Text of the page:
Let's Get It On (the Stove)
Can food really replace sex?
By Rose McMackin
Even if Western medicine has discredited almonds and rhinoceros horn as possessing no more aphrodisiac potency than a placebo, there's little doubt that food has a tremendous impact on the way we approach sex. The sensual textures of avocado or mango speak for themselves, and a perfect wine is more of a love potion than anything an apothecary ever cooked up. The choice of restaurant can even determine the future success of a date. My friend Joanna once told me, "No one ever says, 'We went out for bean burritos and then went home to have the best sex of our lives.'"
Anyone who's read one of Anthony Bourdain's racy kitchen memoirs or lusted over a sinfully delicious slice of chocolate cake knows that the line dividing sexual enjoyment from the delights of taste is already very thin. After all, Eve's original sin was an act of food, not sex. But what if, rather than merely being a precursor to the act, food is becoming the act itself?
"I don't believe in sublimation," declares former New York Times food critic Gael Greene. "In 18,783 meals as a restaurant critic, give or take two or 300, I have never eaten anything that was better than good sex. I read other critics insisting some extraordinary hand-churned chocolate ice cream is 'better than sex.' I wonder if their sex is that perfunctory."
A. V. Flox, editor of the internet site "Sex and the 405," blames the recession for a rampant sexual repression that eventually turned her into a foodie. It wasn't long after the market dropped that she opted for a divorce and started cooking.
"Everything is carefully inspected, selected, purchased, put away, then taken out, washed, cut up, mixed, put to the flame . . . Sex to a lot of us has lost its focus on the details. It's lost its sensuality. The kitchen brings that careful attention to the senses right back. It resurrects eroticism," she writes.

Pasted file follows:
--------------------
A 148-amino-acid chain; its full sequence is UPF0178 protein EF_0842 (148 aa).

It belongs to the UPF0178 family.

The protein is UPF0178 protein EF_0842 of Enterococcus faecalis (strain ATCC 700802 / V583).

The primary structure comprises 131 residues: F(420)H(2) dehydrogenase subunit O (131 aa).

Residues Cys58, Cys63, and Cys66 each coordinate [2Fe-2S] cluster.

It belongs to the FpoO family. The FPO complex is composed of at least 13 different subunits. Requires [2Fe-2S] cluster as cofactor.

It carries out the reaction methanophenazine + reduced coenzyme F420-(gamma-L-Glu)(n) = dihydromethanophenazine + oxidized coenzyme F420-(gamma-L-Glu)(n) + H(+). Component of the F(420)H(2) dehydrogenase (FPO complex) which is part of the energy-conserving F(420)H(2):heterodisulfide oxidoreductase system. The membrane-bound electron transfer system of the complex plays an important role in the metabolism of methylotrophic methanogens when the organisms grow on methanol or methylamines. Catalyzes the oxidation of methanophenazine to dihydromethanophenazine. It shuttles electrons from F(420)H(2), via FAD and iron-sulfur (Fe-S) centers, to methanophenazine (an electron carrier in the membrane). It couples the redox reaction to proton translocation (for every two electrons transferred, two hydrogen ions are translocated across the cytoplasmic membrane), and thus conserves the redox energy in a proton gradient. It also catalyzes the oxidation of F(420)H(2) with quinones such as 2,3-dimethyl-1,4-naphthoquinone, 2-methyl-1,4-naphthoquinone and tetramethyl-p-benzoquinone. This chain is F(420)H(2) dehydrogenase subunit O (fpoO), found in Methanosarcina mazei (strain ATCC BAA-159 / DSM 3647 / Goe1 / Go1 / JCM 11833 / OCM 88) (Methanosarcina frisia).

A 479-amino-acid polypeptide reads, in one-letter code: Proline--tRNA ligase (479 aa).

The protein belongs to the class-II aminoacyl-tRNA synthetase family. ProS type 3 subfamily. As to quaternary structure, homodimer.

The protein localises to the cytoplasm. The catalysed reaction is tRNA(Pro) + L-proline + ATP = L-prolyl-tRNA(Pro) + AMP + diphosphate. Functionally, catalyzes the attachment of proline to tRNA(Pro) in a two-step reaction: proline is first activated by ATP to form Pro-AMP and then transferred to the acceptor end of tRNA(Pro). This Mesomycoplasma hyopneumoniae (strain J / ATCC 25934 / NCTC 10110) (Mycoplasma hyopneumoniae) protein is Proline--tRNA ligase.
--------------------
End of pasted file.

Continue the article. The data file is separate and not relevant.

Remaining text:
Food-preparation classes are reintroducing a new generation to primal hunting and gathering skills that have been collectively forgotten. If preceding generations considered it a luxury to be able to pay someone else to prepare their food for eating, it's suddenly a luxury to be able to bake one's own bread and grow one's own tomatoes in an ironic twist of food fate.
"I love that earthy old-school arts like butchery are becoming fetishized in the food world," says "Biteclub" food blogger Heather Irwin. "Becoming that intimate with your meat is such a visceral experience. Touching, squeezing and feeling meat and bone, watching fat and muscle peel away like butter with a razor-sharp knife, then cooking and eating the animal is so primal."
So if food and the act of tenderly preparing and eating it are the new sex, then cooking shows are the new porn, chefs the new porn stars. With decadent close-ups, "food porn" tempts viewers to reach into the image for a bite. And much like the feats of performance in pornography, which the average person would not attempt, food porn usually features exotic ingredients and complex recipes.
"People talk about the objectification of women's bodies, or what I consider to be the objectification of sex itself, in porn, and you see that with food," says Michele Anna Jordan, cookbook author and food columnist who firmly believes that the pleasures of the table and the pleasures of the bed are inextricably linked. "Especially in shows like Iron Chef and Chef Smackdown, where you're watching it, sitting in your home and thinking, 'Other people can do it better than I can.' There's passivity and indulgence. It's food as passive entertainment rather than food as one portion of daily life. It's less about enjoying food together with the people we love—maybe one, maybe more—in the home everyday."
Perhaps Americans are bored with sex and are merely ready for another way to get in touch with their sensual side. In the wake of the sexual revolution, people are more concerned with risks like HIV and the taboos surrounding sexuality. If the gratifications of the kitchen exceed those of the bedroom, why not simply run with it?
"I am willing to believe that sex may not be all that powerful or even accessible for everyone," Greene says. "And in that case, anyone who thinks melting chocolate cake is better than bad sex or no sex, I say, go for it. I definitely believe in pursuing pleasure."
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